Chiang’s long meeting with Gandhi was a disappointment. He observed later that ‘Gandhi knows and loves only India and doesn’t care about other places and peoples’. Chiang found Gandhi’s ideas of non-violence and satyagraha not revolutionary and high-spirited enough. Even a
sympathetic Chinese leader like Chiang saw Gandhi as a typically weak and even submissive Indian
In dealing with the China challenge, India needs to analyse these deeper strands in Chinese perceptions of India and the prism through which the Chinese mind interprets Indian foreign policy behaviour. These perceptions are mediated through third-party sources and not through direct Chinese experience of India and Indians over an extended period of time.
Currently, we find that China is increasingly assessing India through the prism of its fraught and worsening relations with the US. India is not regarded as having independent agency. For the Chinese pessimist, the future could relive the past, in which India became the platform for an assault on China and hence needs to be neutralized well in time. India’s people and leaders cannot be trusted because they are by nature (and not by calculation) given to petty intrigues and trickery. Sometimes, history may be rewritten or reinterpreted to fit preconceived notions about an adversary’s character.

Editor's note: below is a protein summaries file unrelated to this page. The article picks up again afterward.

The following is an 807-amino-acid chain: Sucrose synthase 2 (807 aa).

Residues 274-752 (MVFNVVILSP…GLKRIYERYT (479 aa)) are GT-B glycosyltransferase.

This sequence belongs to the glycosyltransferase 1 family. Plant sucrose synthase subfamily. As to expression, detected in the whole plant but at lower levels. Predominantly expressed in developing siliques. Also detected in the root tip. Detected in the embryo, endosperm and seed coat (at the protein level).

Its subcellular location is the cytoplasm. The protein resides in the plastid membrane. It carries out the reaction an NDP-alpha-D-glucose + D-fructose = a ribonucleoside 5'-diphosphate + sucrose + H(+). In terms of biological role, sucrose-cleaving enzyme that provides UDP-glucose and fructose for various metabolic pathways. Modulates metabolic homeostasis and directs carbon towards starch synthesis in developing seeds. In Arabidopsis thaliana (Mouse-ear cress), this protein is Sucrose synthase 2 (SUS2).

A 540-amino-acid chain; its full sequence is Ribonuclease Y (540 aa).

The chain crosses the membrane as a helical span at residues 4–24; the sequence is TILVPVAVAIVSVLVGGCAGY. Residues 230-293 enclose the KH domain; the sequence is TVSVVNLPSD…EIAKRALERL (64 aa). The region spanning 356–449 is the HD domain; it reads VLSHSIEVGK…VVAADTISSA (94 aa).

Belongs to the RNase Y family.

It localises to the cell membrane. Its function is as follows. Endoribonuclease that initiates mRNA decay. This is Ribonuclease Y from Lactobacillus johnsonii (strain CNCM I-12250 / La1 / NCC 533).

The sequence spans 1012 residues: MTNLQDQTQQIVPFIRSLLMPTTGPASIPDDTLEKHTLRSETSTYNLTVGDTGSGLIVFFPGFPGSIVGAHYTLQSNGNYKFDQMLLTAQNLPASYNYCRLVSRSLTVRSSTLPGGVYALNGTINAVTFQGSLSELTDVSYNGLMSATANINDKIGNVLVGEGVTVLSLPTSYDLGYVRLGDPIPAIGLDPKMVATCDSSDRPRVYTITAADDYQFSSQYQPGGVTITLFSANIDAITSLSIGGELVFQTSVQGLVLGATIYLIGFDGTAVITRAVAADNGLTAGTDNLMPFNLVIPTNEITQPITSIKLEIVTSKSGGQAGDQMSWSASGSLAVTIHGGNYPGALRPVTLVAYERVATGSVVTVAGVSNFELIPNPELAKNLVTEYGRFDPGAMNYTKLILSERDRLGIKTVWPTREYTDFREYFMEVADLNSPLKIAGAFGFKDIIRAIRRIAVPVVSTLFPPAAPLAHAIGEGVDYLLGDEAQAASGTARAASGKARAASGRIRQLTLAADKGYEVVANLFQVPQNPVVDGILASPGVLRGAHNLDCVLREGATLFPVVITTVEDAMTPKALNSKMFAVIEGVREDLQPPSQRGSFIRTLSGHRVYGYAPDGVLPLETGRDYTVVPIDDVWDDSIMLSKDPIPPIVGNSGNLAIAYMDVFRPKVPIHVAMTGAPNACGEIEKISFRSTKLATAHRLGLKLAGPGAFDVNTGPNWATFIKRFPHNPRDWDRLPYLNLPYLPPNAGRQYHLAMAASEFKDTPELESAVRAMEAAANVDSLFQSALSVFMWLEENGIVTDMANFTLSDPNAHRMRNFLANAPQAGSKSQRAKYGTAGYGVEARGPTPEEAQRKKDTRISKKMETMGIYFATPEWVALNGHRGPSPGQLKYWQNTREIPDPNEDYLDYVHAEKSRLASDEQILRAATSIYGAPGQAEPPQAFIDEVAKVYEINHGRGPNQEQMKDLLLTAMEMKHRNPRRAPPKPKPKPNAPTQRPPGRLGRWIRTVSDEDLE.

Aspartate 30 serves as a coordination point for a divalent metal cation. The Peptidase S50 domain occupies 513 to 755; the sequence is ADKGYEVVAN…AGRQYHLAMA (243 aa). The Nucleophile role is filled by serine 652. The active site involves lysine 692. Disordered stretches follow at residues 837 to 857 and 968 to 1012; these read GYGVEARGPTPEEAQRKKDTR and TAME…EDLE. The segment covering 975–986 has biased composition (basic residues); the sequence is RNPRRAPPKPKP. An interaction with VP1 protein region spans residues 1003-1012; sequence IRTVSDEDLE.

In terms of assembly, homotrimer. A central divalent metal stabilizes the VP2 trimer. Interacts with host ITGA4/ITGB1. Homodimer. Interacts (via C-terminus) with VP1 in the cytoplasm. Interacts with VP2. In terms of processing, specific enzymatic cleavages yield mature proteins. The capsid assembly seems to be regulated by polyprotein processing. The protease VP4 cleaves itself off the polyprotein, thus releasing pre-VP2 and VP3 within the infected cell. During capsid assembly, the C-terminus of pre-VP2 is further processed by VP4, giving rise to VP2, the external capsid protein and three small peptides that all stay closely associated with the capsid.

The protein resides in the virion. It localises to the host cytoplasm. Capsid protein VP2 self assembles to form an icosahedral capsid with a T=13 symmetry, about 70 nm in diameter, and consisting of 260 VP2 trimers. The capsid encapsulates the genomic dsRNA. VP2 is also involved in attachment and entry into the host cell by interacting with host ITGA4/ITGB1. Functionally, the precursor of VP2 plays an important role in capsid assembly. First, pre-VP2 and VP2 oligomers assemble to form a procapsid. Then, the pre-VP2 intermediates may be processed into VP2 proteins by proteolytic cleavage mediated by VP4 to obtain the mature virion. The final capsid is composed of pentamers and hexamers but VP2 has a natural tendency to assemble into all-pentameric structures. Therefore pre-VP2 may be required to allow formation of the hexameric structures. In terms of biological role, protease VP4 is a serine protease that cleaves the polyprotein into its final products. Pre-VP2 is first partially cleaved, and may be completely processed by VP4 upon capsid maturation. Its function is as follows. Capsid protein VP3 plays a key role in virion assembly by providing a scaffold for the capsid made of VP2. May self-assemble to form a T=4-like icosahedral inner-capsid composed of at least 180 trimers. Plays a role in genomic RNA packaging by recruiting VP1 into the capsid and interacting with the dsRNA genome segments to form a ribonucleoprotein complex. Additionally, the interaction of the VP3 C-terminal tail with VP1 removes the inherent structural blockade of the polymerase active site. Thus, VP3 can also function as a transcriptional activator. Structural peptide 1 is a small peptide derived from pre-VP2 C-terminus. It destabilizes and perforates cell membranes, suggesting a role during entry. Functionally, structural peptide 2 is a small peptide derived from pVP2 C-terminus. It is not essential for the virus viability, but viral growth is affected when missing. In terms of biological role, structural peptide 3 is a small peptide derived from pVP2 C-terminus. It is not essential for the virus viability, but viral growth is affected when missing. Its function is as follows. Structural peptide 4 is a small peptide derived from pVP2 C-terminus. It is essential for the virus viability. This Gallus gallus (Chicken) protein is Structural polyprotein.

This points to the need for more intensive China studies in our country, in particular of its history, its culture, its society, and of the patterns of thought that are ingrained among its people. This exercise will have two advantages. One, it will point the way to slowly but steadily removing the sludge of prejudice which animates much of Chinese behaviour towards India. Two, it will open the way for chipping away at our own prejudices and uninformed notions about China and the Chinese people, thereby making a more productive India-China engagement more likely, even if not inevitable. Both sides need to shed the stereotype images they harbour about each other.
(This is an edited excerpt from How China Sees India and the World by Shyam Saran)